NGOs, Activism, Collective efforts to undergo purge in Bangladesh

The Bangladesh government wants to quash human rights activism. The cabinet has approved the “Foreign Donations (Voluntary Activities) Regulations Bill, 2014”, which will likely become law soon. The Bill empowers bureaucrats to decide the fate of NGOs and voluntary activities. All individuals or collectives, from NGO’s to volunteer groups, receiving foreign funds for implementing projects will be under constant surveillance under this law.

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The law will usher even more arbitrary executive actions in Bangladesh. The Bill, in its current form, empowers bureaucrats to grant registration to NGO’s on the basis of ‘satisfaction’ and suspend, cancel, or disband registration for alleged ‘irregularities’ in any project implemented by the NGO. There is no scope for challenging the government’s decision before any court.

On the other hand, the government will be able appoint administrators to sue persons linked to targeted entities. The Secretary to the Office of the Prime Minister will decide the ‘appeal’ of an aggrieved entity within 30 days. The decision of the Secretary will be final.

Section 19 takes the cake. “For the fulfilling the purpose of this law, the government, by Gazette Notification, can promulgate rules: provided that unless the rules are made, the government, when necessary, by general or special orders, in compliance with this law, can take any action and can execute any order under this law”, reads the section. It leaves no doubt about the NGO purge that awaits Bangladesh.

To achieve its ends, the Bill seeks to attribute all related power to the Director General (DG) of the NGO Affairs Bureau (NGOAB), a wing under the Office of the Prime Minister of Bangladesh. The entire set of executive administrative officers – from the Upazilla Nirbahi Officer (UNO), the chief executive officer at the sub-district level, to the regional Divisional Commissioner, will be given the authority to inspect, monitor, and evaluate the activities of NGOs. These executive officers will be empowered to visit NGO offices from time to time and conduct monthly coordination meetings for evaluating activities.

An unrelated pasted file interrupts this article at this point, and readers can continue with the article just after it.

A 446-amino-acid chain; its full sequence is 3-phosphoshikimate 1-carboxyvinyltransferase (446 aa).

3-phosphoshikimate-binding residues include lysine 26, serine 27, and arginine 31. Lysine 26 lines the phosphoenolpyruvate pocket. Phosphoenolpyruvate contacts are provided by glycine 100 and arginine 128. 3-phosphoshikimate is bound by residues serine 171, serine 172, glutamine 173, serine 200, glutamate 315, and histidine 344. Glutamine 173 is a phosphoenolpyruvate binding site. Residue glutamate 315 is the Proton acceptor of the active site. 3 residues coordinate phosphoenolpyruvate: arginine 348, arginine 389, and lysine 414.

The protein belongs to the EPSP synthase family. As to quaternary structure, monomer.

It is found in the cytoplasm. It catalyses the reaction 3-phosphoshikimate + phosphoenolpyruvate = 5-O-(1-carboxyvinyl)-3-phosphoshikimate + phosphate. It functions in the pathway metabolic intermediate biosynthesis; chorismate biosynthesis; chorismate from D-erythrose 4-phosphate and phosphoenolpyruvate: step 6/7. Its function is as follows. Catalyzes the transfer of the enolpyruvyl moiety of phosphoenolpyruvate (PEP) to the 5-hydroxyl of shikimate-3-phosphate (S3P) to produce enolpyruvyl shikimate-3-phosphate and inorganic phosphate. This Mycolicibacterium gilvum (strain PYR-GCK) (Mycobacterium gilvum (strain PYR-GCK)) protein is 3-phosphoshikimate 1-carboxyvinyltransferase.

Big Brother is set to enter NGOAB, which has so far been ruled by corruption and politicisation, being as it is a part of the state apparatus. The Prime Minister’s schizophrenic desires, ‘save this one’ and ‘off with that head’, will be honoured by bureaucrats under this law. As it is, the government and the judiciary, which is just another tool in the hands of the government, have been constantly harassing local and international human rights defenders, organisations, and professionals. Now bureaucrats will join the party.

The patterns of recent harassment indicate that this law will be both used and abused against human rights organisations. Those reluctant to compromise with the regime will be crushed. Those with allegiance to the regime will be further trained to hit the right tune when more gross rights violations occur. The little knowledge creation in Bangladesh will be restricted further, as the Bill seeks to ban foreign funding even for autonomous bodies, such as universities.

The Bill has elicited a curious response in Bangladesh. Certain ‘elite’ members of civil society in Bangladesh are aggrieved about the inclusion of individuals under the control of the NGOAB in the Bill, as this will, apparently, hurt their lucrative consultancies. However, the repression the law will unleash across the nation appears to be beyond comprehension.

About the ALRC: The Asian Legal Resource Centre is an independent regional non-governmental organisation holding general consultative status with the Economic and Social Council of the United Nations. It is the sister organisation of the Asian Human Rights Commission. The Hong Kong-based group seeks to strengthen and encourage positive action on legal and human rights issues at the local and national levels throughout Asia.

 

Source:

Asian Human Rights Commission 
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